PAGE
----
Konica Minolta Technology Center, Inc. has developed a white organic electroluminescence (EL) light-emitting device with an initial luminance of 1,000 cd/m2, an emission efficiency of 64lm/W and a luminous half-life of approximately 10,000 hours. Its target applications are LCD panel backlights and general lighting equipment.
The company has promoted the research of phosphorus materials that have higher emission efficiency than fluorescent materials as the organic EL light-emitting material. Phosphorus materials are superior to fluorescent ones in emission efficiency, thus high hopes are placed on them as the light-emitting material. Thus far, however, in the development of the phosphorus material that enables a luminous half-life of around 10,000 hours and high emission efficiency at the same time, only the green and red phosphorus materials have been available. This time, the company has developed a blue phosphorus material that enables both a long lifetime and high emission efficiency. The material has an initial luminance of 300 cd/m2 and a luminous half-life of about 16,000 hours. With the combination of this material and the red and green phosphorus materials developed by other manufacturers already practicable, the company has prototyped a white light-emitting device with a luminous half-life of about 10,000 hours. The company explains that the emission of white color can be controlled within the range from the bulb color to the fluorescent lamp color by varying the ratio of the light-emitting materials.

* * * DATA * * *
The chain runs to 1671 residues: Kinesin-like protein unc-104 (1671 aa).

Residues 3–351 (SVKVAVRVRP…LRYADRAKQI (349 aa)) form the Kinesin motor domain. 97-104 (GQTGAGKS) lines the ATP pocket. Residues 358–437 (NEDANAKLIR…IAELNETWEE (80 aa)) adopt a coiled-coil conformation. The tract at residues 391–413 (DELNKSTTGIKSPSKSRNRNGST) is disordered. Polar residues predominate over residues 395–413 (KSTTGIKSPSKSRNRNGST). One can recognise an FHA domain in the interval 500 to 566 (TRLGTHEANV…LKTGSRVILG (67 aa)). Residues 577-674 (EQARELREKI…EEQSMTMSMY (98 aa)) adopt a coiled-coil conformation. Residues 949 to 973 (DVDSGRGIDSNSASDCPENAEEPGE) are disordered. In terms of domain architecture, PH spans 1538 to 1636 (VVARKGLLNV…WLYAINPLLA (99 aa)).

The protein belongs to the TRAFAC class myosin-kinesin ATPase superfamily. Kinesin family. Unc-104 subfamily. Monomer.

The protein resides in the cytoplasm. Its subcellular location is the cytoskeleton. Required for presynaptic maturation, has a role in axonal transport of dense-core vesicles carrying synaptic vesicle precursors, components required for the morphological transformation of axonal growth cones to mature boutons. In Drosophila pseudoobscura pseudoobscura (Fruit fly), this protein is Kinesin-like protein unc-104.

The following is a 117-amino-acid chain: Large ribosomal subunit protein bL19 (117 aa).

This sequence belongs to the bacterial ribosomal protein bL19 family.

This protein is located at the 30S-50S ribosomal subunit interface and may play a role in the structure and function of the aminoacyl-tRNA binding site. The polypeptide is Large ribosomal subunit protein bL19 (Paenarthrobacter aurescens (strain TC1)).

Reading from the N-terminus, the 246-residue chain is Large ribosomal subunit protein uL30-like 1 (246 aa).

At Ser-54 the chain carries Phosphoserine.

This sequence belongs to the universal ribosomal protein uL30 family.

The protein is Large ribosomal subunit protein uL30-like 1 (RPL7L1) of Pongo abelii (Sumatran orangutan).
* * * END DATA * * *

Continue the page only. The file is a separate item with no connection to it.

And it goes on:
The prototyped panel with a thickness of approximately 1 mm uses a glass substrate and includes a light-emitting area measuring 5 x 5 cm. The drive voltage is 4 V. At present, the company claims that the panel can be enlarged to a size of 20 x 20 cm at the research department level. The company also reports that a flexible light-emitting device using a plastic substrate is feasible. It has not yet decided whether or not to independently commercialize the LCD panel backlights and lighting equipment and distribute the newly developed blue phosphorus material.